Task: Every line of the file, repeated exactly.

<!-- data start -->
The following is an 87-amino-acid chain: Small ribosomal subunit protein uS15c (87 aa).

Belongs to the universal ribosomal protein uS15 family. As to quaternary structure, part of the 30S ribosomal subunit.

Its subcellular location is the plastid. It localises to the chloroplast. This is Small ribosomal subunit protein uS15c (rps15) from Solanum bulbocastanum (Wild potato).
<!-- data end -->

The following is an 87-amino-acid chain: Small ribosomal subunit protein uS15c (87 aa).

Belongs to the universal ribosomal protein uS15 family. As to quaternary structure, part of the 30S ribosomal subunit.

Its subcellular location is the plastid. It localises to the chloroplast. This is Small ribosomal subunit protein uS15c (rps15) from Solanum bulbocastanum (Wild potato).